Citadel’s Kenneth Griffin to Donate $125 Million for University of Chicago Economics (WSJ)
The Citadel LLC founder and chief executive’s gift, announced Wednesday, will be used to pay for more economics professors, expanded financial aid for students and creation of a research incubator, among other things. “You need resources to take long bets,” said John List, the Kenneth C. Griffin Distinguished Service Professor of Economics at the university and chairman of what will now be called the Kenneth C. Griffin Department of Economics.
Gold Bugs Embrace Bitcoin, Upending Retail Sellers (WSJ)
One reason for the declining business: A number of retail buyers are turning to cryptocurrencies like bitcoin to store money during periods of stress, some analysts say. Bitcoin has “taken some of the dedicated interest in gold away from gold,” said Mohamed El-Erian, chief economic adviser at Allianz SE, who warned at a CME Group event in September that cryptocurrencies could pose a long-term threat to the precious metal.
Buffett Streak of ‘Free’ Insurance Money May Be Ending (BBG)
The insurance business has been good to Warren Buffett. For decades, his stable of carriers at Berkshire Hathaway Inc. have provided him billions of dollars to invest. They’ve also turned an underwriting profit every year since 2002. That streak could be coming to an end.
Odey Notes Market-Calls Record ‘Not Good,’ Makes Another One (BBG)
Stock markets are “now starting to go hyperbolic,” a sign that time is running out and a bubble is developing, London-based hedge fund manager Crispin Odey said in a letter to investors. “Having called these markets down in 2015, my record on such calls is not good,” Odey wrote in the letter. “However, the idea that we will continue along the lines of the last 10 years looks a dangerous starting point for strategic thinking.”
Worries About Short-Termism Are 40 Years Old, but Are They Overblown? (HBR)
If you go back 40 years you can find the same arguments from Marty Lipton, and from Hayes and Abernathy in HBR. You can go back 25 years and hear the same argument from Michael Porter. Porter said the U.S. system of allocating investment capital is failing, putting American companies at a serious disadvantage. So this view that U.S. companies are too short-term has been with us for roughly 40 years, if not longer. Relative to 25 or 40 years ago, today is the ”long term” in which U.S. companies should be a disaster.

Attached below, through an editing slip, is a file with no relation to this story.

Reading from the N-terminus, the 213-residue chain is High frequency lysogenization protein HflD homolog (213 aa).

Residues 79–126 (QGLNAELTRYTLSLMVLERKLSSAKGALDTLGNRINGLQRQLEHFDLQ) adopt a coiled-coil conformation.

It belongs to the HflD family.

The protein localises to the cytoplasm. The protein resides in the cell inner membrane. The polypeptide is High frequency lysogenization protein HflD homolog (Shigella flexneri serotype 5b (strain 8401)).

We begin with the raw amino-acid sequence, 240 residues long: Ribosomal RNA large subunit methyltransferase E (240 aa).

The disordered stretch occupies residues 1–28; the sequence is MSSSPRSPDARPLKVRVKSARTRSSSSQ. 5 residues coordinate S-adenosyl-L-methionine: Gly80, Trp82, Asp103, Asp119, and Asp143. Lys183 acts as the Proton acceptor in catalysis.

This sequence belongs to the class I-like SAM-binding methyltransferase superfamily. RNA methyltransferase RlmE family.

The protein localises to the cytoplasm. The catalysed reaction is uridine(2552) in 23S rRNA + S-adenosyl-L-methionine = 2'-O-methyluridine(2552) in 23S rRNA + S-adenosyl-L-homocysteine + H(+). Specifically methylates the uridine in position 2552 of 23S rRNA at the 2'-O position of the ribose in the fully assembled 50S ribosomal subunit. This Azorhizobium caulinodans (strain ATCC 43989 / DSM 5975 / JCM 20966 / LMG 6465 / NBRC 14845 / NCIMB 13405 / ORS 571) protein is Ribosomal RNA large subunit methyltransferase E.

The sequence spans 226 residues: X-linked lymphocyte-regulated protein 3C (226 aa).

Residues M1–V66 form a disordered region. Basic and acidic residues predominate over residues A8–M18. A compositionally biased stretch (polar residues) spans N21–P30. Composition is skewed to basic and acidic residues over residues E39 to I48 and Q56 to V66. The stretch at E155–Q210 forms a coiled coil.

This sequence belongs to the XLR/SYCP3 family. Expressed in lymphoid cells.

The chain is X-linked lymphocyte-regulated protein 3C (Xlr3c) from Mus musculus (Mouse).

Statistical Illusions (Morningstar)
Statistically, that conclusion was incorrect. We cannot interpret those numbers, because we do not know the predictor's base rate. Imagine, for example, that first quote reworked, so that the subject is lottery Powerball winners, not 5-star funds. "Of that year's Powerball winners, only 14% won Powerball prizes during the next three years." Say what??? Scrap that "only"; the predictor of previous winners is hugely relevant, so much so that the fraud squad must be alerted.
Value Investing Deadpool (Macro Tourist)
“The current technology, Internet and telecom craze, fueled by the performance desires of investors, money managers and even financial buyers, is unwittingly creating a Ponzi pyramid destined for collapse. The tragedy is, however, that the only way to generate short-term performance in the current environment is to buy these stocks. That makes the process self-perpetuating until the pyramid eventually collapses under its own excess.”
[Tyler Cowen and Matt Levine] Debating Where Tech Is Going to Take Finance (BBG View)
I think the possible surprise here lies in the connection between finance and identity. People are sort of inchoately aware of it now; we use the term "identity theft" to mean "someone using your name and Social Security number to get a credit card." But most people don't really think of their credit report as being central to their identity. Really ambitious proponents of blockchain technology, though, envision a world in which a lot of identity information -- your citizenship and marital status and college degrees and employment and certifications and whatnot, maybe your fingerprints and retinas and DNA, as well as of course your credit information -- are encoded on a blockchain and used in every aspect of your life.
We May Not Have Enough Minerals To Even Meet Electric Car Demand (Jalopnik)
While demand for nickel keeps increasing, half the world’s nickel supply is too low in quality to use for car batteries. All of which is going to have seismic effect on the world’s suppliers. In short: There will be winners and losers, and the winners will be the ones with the highest-grade stuff—not unlike, I suppose, the illicit drugs market.
Judge orders man to write nice things about ex-girlfriend (AP)
Judge Rhonda Loo ordered Daren Young on Friday to write 144 compliments about his ex-girlfriend, in response to the 144 “nasty” text messages and calls that he is accused of sending her. “For every nasty thing you said about her, you’re going to say a nice thing,” Loo told Young. “No repeating words.”